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Morbidity and mortality of children aged 2-59 months admitted in the Tanzania Lake Zone's public hospitals: a cross-sectional study.

Lugangira, K., Kazaura, M. and Kalokola, F. (2017) Morbidity and mortality of children aged 2-59 months admitted in the Tanzania Lake Zone's public hospitals: a cross-sectional study. BMC research notes, 10 (1). p. 502. ISSN 1756-0500

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Abstract

There is a growing concern about child mortality especially in developing countries. The Government of Tanzania and non-governmental organizations are fighting against diseases like malaria, anaemia, diarrhoea and pneumonia that contribute extensively to child mortality. This was a hospital-based, retrospective cohort study involving 1130 under-fives (excluding neonates) being either discharged from or died in public hospitals of the Lake Zone in Tanzania. We extracted information on symptoms and signs at admission, major diagnoses and causes of death from the medical records. We applied binary logistic regression models to assess risk factors associated with in-patient under-five death. The major leading morbidities include malaria (49%), anemia (37%), diarrhea (27%), pneumonia (22%) and severe acute malnutrition (21%). We found the case fatality of 74 deaths per 1000 under-five admissions. Major underlying causes of deaths were severe anaemia, severe malaria and severe pneumonia. Factors associated with in-patient death were female sex (AOR 1.7; 95% CI 1.0, 2.8) and the odds significantly decreased with increasing level of maternal education. Malaria remains a leading cause of admissions in hospitals among under-fives. Although the case fatality among children aged between 2 and 59 months admitted in hospitals in Lake Zone is decreasing, efforts are needed to address major causes of deaths (severe anaemia, severe malaria and severe pneumonia).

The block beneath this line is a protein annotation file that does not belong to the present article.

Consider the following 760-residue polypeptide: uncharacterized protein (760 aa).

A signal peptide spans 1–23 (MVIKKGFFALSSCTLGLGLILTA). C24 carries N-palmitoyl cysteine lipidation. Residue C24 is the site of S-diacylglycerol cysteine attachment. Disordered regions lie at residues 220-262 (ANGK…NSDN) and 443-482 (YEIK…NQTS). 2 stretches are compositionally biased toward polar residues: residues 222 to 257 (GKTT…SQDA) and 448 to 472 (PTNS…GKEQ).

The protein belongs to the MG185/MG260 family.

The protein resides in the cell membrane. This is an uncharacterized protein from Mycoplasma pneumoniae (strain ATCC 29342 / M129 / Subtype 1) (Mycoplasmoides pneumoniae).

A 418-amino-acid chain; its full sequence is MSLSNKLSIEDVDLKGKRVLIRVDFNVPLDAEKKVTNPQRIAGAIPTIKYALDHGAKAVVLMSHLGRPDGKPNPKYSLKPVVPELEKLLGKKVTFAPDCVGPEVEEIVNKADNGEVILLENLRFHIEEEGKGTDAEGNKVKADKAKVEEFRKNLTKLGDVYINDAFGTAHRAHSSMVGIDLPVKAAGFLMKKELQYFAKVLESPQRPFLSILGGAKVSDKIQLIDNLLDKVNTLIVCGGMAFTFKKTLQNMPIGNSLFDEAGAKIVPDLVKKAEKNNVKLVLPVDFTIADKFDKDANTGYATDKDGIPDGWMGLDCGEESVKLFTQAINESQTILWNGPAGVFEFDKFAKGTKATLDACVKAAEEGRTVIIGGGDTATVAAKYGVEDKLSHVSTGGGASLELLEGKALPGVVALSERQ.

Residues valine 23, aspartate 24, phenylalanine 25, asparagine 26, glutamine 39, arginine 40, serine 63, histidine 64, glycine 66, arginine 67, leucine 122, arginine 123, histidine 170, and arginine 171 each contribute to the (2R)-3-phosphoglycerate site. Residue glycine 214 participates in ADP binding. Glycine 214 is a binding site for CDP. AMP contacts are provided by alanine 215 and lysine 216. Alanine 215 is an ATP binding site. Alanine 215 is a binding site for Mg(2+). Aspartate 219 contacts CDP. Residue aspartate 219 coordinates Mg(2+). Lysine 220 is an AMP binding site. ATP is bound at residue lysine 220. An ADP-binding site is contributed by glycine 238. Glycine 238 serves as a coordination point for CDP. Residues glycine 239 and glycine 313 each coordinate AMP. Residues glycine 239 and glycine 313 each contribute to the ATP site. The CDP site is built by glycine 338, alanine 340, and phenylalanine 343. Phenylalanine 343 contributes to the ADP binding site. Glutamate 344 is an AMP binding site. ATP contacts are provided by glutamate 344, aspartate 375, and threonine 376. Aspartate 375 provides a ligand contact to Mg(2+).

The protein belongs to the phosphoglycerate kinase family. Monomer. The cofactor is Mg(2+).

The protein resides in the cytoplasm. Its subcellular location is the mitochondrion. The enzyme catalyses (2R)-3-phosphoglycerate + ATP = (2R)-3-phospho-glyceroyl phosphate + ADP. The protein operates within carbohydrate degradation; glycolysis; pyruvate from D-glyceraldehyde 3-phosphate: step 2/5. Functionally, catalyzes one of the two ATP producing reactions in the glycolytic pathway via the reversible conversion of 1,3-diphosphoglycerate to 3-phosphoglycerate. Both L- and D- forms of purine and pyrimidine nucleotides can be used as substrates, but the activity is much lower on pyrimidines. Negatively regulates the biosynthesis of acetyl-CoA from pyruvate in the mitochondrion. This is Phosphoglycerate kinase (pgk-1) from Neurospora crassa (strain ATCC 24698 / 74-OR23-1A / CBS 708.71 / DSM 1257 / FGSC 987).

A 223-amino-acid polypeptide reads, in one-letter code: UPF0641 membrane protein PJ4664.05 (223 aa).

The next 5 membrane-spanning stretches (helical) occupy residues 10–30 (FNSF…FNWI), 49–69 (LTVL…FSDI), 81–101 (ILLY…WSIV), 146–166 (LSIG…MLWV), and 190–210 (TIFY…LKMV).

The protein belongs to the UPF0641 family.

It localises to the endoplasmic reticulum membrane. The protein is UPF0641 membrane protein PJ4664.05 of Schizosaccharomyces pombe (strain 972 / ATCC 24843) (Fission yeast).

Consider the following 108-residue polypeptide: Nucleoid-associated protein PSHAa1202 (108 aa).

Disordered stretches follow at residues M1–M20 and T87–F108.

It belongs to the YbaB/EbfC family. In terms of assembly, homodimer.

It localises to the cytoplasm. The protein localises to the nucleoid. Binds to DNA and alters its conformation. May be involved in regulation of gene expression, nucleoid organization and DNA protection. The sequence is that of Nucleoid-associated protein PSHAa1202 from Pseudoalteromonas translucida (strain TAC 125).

Item Type: Article
Keywords: Case-fatality, In-patient, Morbidity, Mortality, Tanzania
Subjects: Maternal & Neonatal Health > Neonatal Health
Divisions: Muhimbili University of Health and Allied Sciences (MUHAS)
Depositing User: Mr Joseph Madata
Date Deposited: 29 Oct 2017 19:13
Last Modified: 29 Oct 2017 19:13
URI: http://ihi.eprints.org/id/eprint/4259

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